30 April 2019
Textile and Apparel Duty Rates Could Be Significantly Affected by Proposed Classification Change
A recent U.S. Customs and Border Protection proposal to change the way the classification of certain apparel and textile products is analysed could significantly impact a wide range of imported goods, including their duty rates, qualification for free trade agreements and sourcing supply chains. Importers have until 3 May to submit comments on this proposal.
Textile and apparel products of 50/50 different materials, with neither material providing the essential character for classification purposes, have always been classified within the finished good HTSUS heading for the fibre content that is last in numerical order. For example, trousers of 50 percent rayon and 50 percent linen could be classified as rayon trousers or linen trousers, and since the HTSUS heading for linen trousers is last in numerical order the trousers are classified as linen.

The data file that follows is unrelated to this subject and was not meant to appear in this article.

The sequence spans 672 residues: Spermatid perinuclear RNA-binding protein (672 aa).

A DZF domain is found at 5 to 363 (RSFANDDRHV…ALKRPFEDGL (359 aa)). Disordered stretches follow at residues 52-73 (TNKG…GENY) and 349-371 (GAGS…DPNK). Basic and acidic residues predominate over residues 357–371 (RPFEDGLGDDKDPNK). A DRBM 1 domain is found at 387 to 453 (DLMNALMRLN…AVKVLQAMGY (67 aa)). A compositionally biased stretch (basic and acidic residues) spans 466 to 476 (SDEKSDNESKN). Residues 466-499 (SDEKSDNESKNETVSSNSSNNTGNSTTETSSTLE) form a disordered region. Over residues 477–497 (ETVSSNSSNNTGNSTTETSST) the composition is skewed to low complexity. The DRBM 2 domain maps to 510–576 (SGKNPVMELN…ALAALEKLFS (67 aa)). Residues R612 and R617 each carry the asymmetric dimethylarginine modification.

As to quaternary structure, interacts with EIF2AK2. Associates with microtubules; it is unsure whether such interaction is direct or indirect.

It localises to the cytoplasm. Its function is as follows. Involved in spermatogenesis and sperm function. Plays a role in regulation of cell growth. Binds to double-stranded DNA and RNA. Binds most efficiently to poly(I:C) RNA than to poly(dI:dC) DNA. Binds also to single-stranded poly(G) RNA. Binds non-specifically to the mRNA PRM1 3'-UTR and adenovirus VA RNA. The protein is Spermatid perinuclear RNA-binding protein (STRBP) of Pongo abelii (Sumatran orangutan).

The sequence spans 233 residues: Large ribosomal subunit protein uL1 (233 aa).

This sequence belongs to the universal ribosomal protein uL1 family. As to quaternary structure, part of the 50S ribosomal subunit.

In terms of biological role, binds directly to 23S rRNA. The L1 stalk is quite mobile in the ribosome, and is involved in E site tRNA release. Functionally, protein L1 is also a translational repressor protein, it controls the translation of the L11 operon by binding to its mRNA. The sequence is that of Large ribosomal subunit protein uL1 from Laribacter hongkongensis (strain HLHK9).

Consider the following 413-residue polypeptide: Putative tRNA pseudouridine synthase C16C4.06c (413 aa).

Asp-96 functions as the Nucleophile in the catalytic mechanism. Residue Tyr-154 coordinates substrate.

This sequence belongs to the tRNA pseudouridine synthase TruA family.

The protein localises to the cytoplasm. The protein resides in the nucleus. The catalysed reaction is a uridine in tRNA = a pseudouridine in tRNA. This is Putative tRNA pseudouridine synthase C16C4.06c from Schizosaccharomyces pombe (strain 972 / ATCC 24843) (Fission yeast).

However, CBP’s proposal (relating to ruling HQ H293468 on the classification of shorts, sweaters, shirts, tunics and dust skirts) asserts that classification should be based on the order of the headings of the raw materials. In the case of 50 percent rayon and 50 percent linen trousers, the rayon raw materials (fibre, yarn, fabric) are classified in Chapters 54 and 55 and the linen raw materials are classified in Chapter 53. Under CBP’s proposal, these trousers would be classified as rayon trousers instead of linen trousers.
The proposed change would therefore require companies to classify not only the finished goods to be imported but also the materials within those goods. While this change in classification analysis would most immediately impact goods made of 50/50 different fibre content, it could also have a broad-reaching impact on (i) reversible garments of different materials; (ii) textile and apparel goods of at least two components, neither of which exceeds 60 percent of the surface area; and (iii) textile and apparel sets of at least two articles of different materials.
In addition, qualification for many FTAs is directly connected to the component of a garment that determines classification. If that component is changed by the proposed classification logic, those garments may no longer qualify for FTA duty preferences, which could seriously impact supply chains.